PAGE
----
For clean play I dressed kittens in doll clothes and pulled them in our little red Radio Flyer wagon, or pushed them in a vintage stroller. That cedar windbreak smelled good and the trees weren’t as giant as those in the shelterbelts, so we set up play kitchens.
We owned no actual dress-up clothes, so I metamorphosed into a bride with a white towel or pillowcase veil, gliding down the aisle between the mulberries and cedar trees.
Most of the time, imagination was the game we played, be it cowboys and Indians, making mud pies dotted with oozing purple mulberries or clumps of leaves.
Hide-and-seek and tag consumed endless hours. When I was “it” I held my eyes so tight that I saw white stars, which made me a bit slower on the start-up with my call of “Ready or not, here I come.”
We hid in the corn and got lost a time or two. Cornfields were different back then. It seemed like a foot of ground to grow weeds spanned the space between stalks.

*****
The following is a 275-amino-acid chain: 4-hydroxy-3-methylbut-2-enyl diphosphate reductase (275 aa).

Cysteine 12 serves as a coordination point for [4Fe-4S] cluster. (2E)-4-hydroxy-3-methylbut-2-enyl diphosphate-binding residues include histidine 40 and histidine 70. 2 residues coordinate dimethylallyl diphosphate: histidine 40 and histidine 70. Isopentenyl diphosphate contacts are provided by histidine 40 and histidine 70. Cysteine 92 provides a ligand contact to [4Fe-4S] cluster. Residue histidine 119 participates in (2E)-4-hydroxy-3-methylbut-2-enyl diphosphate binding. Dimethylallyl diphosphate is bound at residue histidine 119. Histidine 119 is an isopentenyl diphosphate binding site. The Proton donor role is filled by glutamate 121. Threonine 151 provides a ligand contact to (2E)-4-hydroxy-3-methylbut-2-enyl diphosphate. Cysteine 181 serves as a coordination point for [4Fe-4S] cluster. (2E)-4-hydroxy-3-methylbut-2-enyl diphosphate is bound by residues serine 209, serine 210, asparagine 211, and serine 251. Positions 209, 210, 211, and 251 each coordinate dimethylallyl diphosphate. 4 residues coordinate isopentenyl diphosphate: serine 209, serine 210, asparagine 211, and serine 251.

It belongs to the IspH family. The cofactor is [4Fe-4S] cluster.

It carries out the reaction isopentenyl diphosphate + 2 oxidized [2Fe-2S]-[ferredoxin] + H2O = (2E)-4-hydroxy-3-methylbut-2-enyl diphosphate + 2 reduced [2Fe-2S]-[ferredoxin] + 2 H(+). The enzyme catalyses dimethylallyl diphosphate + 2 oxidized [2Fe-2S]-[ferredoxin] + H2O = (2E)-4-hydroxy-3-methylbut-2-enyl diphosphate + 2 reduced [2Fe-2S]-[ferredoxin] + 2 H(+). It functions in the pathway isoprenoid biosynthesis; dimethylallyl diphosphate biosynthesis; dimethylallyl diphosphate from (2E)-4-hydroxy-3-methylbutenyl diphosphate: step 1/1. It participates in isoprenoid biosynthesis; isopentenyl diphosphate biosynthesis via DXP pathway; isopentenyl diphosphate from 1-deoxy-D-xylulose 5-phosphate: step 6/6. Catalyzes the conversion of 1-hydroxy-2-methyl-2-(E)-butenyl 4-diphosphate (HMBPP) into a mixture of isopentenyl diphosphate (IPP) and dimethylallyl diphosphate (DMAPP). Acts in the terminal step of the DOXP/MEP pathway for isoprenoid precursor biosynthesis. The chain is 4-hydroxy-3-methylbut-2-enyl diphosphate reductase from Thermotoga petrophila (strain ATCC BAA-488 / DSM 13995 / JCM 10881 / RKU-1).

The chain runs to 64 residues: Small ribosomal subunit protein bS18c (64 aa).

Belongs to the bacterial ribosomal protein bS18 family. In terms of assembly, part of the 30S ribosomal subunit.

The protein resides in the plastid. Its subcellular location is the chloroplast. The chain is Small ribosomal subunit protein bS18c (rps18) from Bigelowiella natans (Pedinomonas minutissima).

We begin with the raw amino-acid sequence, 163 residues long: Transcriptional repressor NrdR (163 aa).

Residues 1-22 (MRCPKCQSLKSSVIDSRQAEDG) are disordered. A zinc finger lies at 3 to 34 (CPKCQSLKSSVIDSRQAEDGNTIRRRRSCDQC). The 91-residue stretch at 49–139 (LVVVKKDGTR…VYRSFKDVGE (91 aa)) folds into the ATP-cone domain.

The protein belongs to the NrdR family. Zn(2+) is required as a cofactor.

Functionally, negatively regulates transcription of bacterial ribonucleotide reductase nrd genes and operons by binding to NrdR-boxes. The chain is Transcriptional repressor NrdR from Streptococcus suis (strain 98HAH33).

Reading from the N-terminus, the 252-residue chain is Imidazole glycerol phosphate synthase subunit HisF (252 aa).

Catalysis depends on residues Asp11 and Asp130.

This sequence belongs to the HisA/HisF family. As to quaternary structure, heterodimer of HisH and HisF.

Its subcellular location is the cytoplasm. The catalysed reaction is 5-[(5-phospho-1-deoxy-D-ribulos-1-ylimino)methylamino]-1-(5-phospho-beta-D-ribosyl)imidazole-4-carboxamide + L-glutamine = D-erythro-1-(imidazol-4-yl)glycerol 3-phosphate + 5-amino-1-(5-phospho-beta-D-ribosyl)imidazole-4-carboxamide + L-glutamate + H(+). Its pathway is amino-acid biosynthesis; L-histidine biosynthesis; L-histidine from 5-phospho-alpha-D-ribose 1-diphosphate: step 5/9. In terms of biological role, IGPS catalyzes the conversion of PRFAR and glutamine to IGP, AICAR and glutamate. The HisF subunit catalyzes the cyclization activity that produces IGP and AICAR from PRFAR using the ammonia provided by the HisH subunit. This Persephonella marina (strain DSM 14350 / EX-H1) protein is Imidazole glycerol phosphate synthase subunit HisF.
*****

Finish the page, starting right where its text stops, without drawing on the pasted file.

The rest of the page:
Confidence overrode the fear, knowing that if we followed the rows, we’d either end up in the shelterbelt way north of the house, or back near the old cedar windbreak.
The four of us stuffed ourselves with mulberries until we couldn’t handle another bite. A tall old tree grew next to the corner of the chicken coop and we climbed on the roof to feast. Gorged ourselves on giant white and purple mulberries, and smaller tasty black ones.
At mealtime the creamy milk turned deep violet. Twigs, leaf bits, and bugs floated to the surface. Without the milk to show them off in a bowl, I imagine we ate quite a few winged and legged creatures along with the succulent berries.
One time we visited a neighboring family late into the night. I was having so much fun that when it was time to go, I ran and hid. Mom and Dad called and called. Did I actually think they’d leave me?
It was just so much better, running with someone other than my siblings, I didn’t want to go home.
Do you have carefree summertime memories of childhood?